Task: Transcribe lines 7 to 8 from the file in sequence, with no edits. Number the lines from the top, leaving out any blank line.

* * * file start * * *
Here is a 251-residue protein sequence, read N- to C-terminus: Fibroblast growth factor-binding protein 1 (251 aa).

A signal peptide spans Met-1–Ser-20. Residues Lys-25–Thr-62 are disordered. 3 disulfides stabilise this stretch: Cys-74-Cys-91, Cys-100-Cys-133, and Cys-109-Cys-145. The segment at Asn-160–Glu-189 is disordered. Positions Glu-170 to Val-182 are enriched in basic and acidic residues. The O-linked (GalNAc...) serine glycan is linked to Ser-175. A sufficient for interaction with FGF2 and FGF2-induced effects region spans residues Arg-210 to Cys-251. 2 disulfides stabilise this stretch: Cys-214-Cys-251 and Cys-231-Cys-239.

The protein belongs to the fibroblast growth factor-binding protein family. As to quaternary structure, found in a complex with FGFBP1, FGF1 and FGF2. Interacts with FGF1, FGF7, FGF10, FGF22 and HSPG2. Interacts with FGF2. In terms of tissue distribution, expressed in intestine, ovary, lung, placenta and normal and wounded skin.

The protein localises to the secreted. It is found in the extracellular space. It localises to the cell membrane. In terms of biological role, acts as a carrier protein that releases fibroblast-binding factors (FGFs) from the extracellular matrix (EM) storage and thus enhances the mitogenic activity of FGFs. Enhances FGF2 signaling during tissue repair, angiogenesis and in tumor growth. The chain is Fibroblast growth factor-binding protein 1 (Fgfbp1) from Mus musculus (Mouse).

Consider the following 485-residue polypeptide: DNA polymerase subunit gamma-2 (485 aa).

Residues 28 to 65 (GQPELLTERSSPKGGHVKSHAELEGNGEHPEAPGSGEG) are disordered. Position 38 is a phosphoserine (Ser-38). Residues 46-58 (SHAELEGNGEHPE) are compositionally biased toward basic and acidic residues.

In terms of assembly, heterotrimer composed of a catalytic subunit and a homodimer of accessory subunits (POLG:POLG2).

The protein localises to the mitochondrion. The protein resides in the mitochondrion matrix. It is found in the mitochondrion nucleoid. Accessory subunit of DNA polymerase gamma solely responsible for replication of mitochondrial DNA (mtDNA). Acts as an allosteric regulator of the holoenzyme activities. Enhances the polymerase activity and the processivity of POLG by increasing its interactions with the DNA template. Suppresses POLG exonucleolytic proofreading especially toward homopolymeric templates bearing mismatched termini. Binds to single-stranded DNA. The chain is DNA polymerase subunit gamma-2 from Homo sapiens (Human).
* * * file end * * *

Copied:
In terms of assembly, heterotrimer composed of a catalytic subunit and a homodimer of accessory subunits (POLG:POLG2).

The protein localises to the mitochondrion. The protein resides in the mitochondrion matrix. It is found in the mitochondrion nucleoid. Accessory subunit of DNA polymerase gamma solely responsible for replication of mitochondrial DNA (mtDNA). Acts as an allosteric regulator of the holoenzyme activities. Enhances the polymerase activity and the processivity of POLG by increasing its interactions with the DNA template. Suppresses POLG exonucleolytic proofreading especially toward homopolymeric templates bearing mismatched termini. Binds to single-stranded DNA. The chain is DNA polymerase subunit gamma-2 from Homo sapiens (Human).